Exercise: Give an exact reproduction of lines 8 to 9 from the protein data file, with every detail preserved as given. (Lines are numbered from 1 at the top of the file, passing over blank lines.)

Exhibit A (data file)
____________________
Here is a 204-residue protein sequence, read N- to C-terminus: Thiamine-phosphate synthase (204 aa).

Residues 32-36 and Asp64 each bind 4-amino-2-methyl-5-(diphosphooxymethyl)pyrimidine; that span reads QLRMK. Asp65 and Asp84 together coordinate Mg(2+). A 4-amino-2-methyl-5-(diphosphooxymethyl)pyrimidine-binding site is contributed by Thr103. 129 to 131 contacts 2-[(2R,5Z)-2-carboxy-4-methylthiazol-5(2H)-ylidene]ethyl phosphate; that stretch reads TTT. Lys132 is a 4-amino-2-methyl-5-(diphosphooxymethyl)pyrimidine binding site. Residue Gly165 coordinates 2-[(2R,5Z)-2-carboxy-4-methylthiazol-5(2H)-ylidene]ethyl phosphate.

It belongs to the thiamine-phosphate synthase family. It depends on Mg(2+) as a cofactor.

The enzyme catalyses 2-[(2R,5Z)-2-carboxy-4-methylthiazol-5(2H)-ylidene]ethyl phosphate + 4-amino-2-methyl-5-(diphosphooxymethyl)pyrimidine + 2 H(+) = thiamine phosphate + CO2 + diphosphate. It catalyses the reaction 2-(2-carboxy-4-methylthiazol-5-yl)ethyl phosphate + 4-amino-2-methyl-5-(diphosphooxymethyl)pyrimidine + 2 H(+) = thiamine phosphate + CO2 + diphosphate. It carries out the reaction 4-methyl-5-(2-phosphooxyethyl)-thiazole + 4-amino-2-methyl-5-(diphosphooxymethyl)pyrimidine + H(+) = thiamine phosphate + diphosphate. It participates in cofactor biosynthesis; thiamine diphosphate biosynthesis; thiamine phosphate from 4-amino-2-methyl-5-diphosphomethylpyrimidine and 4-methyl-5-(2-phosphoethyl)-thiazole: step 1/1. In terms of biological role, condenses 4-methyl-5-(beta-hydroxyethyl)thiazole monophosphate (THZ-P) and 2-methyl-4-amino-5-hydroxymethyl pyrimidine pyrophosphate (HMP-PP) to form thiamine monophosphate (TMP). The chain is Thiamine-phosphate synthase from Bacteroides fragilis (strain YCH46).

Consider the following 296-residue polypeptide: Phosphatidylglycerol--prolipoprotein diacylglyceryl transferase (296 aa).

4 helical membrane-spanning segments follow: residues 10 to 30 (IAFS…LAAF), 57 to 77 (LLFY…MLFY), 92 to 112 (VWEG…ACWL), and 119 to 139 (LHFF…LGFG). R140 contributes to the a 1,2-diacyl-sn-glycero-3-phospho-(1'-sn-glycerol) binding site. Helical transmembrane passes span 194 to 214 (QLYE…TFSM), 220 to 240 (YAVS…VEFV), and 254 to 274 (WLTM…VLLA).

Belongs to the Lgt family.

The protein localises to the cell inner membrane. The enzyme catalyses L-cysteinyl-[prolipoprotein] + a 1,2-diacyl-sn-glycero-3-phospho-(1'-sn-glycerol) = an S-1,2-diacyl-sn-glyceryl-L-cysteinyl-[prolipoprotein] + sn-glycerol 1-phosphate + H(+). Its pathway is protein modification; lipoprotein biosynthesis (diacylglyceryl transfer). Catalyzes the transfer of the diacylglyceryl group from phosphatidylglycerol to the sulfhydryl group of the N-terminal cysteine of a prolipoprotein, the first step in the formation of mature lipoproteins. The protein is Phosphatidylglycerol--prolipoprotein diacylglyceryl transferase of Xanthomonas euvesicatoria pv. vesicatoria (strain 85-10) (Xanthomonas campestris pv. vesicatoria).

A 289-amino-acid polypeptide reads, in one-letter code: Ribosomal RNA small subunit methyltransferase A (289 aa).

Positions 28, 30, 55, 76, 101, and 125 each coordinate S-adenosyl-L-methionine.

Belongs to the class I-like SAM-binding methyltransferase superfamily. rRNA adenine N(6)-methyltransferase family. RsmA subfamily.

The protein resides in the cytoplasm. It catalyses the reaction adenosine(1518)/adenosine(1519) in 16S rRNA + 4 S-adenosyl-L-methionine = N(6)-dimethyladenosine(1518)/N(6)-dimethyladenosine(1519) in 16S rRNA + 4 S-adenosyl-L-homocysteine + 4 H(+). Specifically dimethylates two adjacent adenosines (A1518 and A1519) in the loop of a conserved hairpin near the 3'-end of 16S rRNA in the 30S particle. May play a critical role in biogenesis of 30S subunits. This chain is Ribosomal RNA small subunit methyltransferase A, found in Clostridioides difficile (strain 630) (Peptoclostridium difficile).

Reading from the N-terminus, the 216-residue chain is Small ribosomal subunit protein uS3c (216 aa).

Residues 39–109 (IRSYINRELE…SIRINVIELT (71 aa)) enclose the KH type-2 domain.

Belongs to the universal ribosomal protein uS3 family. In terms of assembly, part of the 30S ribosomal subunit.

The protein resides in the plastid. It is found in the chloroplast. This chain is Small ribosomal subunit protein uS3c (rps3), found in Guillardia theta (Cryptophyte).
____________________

The protein localises to the cell inner membrane. The enzyme catalyses L-cysteinyl-[prolipoprotein] + a 1,2-diacyl-sn-glycero-3-phospho-(1'-sn-glycerol) = an S-1,2-diacyl-sn-glyceryl-L-cysteinyl-[prolipoprotein] + sn-glycerol 1-phosphate + H(+). Its pathway is protein modification; lipoprotein biosynthesis (diacylglyceryl transfer). Catalyzes the transfer of the diacylglyceryl group from phosphatidylglycerol to the sulfhydryl group of the N-terminal cysteine of a prolipoprotein, the first step in the formation of mature lipoproteins. The protein is Phosphatidylglycerol--prolipoprotein diacylglyceryl transferase of Xanthomonas euvesicatoria pv. vesicatoria (strain 85-10) (Xanthomonas campestris pv. vesicatoria).

A 289-amino-acid polypeptide reads, in one-letter code: Ribosomal RNA small subunit methyltransferase A (289 aa).